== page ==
William Steinberg

William Steinberg
Joe Kennedy / Los Angeles Times


William Steinberg
Music: West side of the 1600 block of Vine Street
Born Hans Wilhelm Steinberg on Aug. 1, 1899 in Cologne, Germany
Died May 16, 1978 in Lenox Hill Hospital, NY

William Steinberg was a renowned Jewish conductor who fled Nazi Germany in 1938 and led numerous famous symphonies around the world, including the Pittsburgh Symphony, the Buffalo Philharmonic and the Israel Philharmonic Orchestra.

Born in Cologne, Germany, Steinberg attended the Cologne Conservatory of Music and by the age of 19 became a prize-winning conductor. Highly successful as a conductor and music director in Prague and Berlin for more than 10 years, Steinberg was eventually forced to resign from the Berlin Symphony in 1933 because he was Jewish. For two years he gave concerts before Jewish audiences using leading unemployed Jewish musicians.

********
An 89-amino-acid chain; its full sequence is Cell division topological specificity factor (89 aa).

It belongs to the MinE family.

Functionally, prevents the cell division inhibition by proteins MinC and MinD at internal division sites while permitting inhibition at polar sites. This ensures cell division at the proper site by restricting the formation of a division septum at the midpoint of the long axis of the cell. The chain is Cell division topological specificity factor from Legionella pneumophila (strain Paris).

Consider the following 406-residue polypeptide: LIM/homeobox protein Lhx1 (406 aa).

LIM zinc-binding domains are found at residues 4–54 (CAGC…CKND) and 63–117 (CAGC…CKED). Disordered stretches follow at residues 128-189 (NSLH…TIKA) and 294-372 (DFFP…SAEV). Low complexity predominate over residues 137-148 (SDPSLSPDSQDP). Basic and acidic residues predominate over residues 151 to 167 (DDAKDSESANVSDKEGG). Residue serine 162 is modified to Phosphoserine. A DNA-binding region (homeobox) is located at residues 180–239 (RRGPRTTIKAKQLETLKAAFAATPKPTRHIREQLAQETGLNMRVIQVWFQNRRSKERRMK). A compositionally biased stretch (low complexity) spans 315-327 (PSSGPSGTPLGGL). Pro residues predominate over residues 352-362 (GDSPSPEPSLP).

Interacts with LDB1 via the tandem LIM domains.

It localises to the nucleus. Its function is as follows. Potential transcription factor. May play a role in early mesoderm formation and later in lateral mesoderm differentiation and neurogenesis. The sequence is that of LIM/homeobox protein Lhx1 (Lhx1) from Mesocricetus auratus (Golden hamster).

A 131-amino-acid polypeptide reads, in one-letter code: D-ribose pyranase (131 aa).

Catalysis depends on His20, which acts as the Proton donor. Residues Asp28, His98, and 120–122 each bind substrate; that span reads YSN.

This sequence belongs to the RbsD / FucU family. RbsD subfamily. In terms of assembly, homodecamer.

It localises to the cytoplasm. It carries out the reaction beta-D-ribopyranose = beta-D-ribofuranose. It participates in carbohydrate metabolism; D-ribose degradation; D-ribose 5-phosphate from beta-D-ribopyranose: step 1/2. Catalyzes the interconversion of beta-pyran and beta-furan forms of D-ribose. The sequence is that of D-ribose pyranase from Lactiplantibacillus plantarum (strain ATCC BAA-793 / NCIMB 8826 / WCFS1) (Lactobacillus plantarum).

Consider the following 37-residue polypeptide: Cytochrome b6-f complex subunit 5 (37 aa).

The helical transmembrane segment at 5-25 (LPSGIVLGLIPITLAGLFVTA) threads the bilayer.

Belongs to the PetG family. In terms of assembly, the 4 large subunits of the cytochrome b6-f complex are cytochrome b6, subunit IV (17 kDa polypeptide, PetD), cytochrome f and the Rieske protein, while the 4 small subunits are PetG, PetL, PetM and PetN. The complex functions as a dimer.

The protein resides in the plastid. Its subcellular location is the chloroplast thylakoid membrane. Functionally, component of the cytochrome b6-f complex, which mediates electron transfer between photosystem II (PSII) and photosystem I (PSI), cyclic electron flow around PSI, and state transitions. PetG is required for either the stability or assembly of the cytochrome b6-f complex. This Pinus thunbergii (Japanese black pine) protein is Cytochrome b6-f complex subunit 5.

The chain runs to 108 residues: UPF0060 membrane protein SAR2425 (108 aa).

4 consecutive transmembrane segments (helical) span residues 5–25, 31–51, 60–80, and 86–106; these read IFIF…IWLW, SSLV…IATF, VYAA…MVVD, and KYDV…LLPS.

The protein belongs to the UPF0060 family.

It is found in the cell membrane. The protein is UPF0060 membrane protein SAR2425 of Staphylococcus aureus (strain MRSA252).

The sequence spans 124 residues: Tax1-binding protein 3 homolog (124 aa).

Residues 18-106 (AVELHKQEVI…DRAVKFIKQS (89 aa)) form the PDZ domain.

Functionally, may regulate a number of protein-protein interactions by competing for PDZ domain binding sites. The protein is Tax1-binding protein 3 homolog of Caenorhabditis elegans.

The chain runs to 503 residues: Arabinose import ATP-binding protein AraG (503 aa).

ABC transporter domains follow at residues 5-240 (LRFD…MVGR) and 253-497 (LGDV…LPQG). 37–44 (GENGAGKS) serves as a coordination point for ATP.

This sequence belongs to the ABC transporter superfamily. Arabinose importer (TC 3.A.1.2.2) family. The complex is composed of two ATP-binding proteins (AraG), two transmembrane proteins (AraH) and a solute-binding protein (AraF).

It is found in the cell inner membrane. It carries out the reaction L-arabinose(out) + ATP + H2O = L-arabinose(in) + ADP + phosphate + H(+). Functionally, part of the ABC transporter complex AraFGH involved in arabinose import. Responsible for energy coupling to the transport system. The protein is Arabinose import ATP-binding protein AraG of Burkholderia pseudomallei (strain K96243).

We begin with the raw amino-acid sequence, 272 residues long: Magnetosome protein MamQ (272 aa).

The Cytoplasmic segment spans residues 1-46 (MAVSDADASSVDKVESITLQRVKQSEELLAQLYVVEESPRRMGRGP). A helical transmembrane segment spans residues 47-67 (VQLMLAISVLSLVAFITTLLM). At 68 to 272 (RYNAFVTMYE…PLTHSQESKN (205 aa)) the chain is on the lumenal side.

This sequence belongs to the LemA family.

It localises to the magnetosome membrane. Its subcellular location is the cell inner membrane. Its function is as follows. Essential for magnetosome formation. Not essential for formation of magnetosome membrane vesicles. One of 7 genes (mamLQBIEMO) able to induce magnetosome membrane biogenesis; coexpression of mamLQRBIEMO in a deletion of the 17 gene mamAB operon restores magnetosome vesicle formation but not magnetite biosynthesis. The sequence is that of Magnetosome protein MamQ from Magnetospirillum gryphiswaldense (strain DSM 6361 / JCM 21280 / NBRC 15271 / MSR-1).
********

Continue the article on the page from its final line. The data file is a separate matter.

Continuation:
When Nazi pressure mounted, Steinberg fled Germany in 1938 and founded the Palestine Symphony (now the Israel Philharmonic Orchestra). In 1938, Arturo Toscanini invited Steinberg to come to the United States to help organize the NBC Symphony Orchestra, which he served as associate conductor. From 1945 to 1952, he was the music director for the Buffalo Philharmonic, and from 1952 to 1976, he was the music director of the Pittsburgh Symphony Orchestra.

Steinberg guest-conducted and briefly directed at the: London Philharmonic Orchestra, Boston Symphony Orchestra, New York Philharmonic, Chicago Symphony, Cleveland Orchestra, Los Angeles Philharmonic, San Francisco Symphony and Philadelphia Orchestra.

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